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Runners: what to consider before donating blood

How runners can safely give blood without compromising their training

Arm of a donor donating blood at hemotransfusion station

As Canada continues to face a blood shortage, runners might find themselves wondering if they should donate. However, if you’ve found yourself questioning if giving blood could disrupt your training, your hunch is correct. Donating blood is a great thing to do, and should by no means be discouraged, but there are a few additional considerations for runners. Here are some tips to ensure you’re donating at a time that makes sense for you and your goals. 

Blood donation affects performance

After blood loss, an individual’s blood volume (and red blood cell count) decreases, which by extension, reduces your body’s oxygen-carrying capacity. This is significant for runners as oxygen delivery is a key factor in aerobic performance. When your muscles are low on oxygen, their performance is inhibited. 

When should you donate?

Studies show that the body will restore blood volume within three days of donation, and most lingering performance inhibitors should be cleared up within three weeks. However, when it comes to overall hemoglobin levels, they can take up to six weeks to return to normal. While most runners wouldn’t notice the temporary decrease day to day, it could have an impact on a big effort, like a marathon.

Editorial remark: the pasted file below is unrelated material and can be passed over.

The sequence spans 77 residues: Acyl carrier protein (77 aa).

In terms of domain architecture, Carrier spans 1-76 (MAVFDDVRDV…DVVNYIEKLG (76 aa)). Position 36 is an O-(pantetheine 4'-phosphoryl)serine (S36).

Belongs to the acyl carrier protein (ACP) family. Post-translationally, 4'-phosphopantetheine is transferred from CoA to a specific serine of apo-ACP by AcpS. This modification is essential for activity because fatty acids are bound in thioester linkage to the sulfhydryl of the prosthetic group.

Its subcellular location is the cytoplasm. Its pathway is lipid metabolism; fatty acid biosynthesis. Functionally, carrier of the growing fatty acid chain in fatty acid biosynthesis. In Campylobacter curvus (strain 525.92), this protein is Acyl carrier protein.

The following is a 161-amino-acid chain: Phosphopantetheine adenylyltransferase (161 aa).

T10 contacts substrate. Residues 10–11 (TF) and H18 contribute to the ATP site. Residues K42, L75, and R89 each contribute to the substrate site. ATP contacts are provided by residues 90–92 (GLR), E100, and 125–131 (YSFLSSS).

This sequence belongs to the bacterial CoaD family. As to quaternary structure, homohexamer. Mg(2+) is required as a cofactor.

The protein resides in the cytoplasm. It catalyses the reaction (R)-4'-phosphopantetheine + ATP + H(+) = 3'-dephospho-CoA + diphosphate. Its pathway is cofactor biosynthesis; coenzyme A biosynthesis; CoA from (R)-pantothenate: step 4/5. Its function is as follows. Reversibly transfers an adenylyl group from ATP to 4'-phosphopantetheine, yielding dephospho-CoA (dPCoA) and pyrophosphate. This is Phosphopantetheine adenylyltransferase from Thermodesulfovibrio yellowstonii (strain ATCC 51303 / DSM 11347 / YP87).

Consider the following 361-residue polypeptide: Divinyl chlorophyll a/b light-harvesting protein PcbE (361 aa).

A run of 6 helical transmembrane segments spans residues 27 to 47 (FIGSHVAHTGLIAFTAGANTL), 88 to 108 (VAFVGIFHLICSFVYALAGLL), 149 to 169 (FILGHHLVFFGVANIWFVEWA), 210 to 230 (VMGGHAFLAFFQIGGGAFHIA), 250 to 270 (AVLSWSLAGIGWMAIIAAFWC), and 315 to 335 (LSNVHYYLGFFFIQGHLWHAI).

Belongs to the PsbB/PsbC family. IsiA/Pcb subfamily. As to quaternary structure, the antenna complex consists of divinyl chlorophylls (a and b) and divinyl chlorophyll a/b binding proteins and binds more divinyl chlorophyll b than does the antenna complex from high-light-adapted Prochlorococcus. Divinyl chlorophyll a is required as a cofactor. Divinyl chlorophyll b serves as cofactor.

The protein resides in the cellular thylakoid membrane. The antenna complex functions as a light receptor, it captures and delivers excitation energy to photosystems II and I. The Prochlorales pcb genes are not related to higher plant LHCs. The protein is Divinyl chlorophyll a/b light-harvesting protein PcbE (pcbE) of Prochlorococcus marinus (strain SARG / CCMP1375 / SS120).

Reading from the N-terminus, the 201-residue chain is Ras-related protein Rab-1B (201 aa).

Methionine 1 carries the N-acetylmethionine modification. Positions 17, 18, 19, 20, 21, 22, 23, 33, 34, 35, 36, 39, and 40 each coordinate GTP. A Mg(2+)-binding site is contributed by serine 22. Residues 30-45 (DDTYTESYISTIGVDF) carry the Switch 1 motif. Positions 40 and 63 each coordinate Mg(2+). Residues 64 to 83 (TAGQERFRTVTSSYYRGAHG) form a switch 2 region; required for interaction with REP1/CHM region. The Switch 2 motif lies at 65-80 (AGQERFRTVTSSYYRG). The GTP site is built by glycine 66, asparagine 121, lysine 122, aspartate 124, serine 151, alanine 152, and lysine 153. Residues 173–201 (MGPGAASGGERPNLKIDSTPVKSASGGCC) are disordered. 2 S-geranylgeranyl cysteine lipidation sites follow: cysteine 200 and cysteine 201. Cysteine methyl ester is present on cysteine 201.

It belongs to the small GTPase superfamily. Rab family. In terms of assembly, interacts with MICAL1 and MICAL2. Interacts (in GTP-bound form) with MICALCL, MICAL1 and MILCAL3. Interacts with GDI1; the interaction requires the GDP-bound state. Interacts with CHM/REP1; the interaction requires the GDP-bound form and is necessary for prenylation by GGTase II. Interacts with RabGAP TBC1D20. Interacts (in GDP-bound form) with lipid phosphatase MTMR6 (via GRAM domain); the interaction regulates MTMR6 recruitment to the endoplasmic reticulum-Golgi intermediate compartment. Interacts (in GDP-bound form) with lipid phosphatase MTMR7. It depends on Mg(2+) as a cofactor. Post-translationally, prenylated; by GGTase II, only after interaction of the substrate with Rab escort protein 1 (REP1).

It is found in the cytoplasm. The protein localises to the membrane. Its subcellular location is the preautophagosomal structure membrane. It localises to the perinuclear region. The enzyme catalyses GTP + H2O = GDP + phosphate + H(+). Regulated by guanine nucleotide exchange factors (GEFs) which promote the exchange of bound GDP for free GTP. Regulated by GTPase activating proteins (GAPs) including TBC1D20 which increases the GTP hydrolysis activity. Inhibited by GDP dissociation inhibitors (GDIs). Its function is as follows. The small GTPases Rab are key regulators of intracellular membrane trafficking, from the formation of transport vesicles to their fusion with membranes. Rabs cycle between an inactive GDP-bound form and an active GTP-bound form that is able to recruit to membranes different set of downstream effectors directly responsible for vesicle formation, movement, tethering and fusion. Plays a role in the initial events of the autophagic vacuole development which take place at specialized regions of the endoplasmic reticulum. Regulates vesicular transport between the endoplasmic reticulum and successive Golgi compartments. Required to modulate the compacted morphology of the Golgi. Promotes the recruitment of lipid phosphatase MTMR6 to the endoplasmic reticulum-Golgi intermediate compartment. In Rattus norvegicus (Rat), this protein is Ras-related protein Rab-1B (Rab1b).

With this in mind, the ideal time to donate is out of your competition period. It’s recommended to avoid strenuous exercise for 24 hours after donation, but if you’re in a training phase, it’s safe to resume your normal routine a day later. When it comes to racing, however, try to avoid giving blood within month of the big day. Your results (and recovery) will thank you.

For more information on blood donation, see here.

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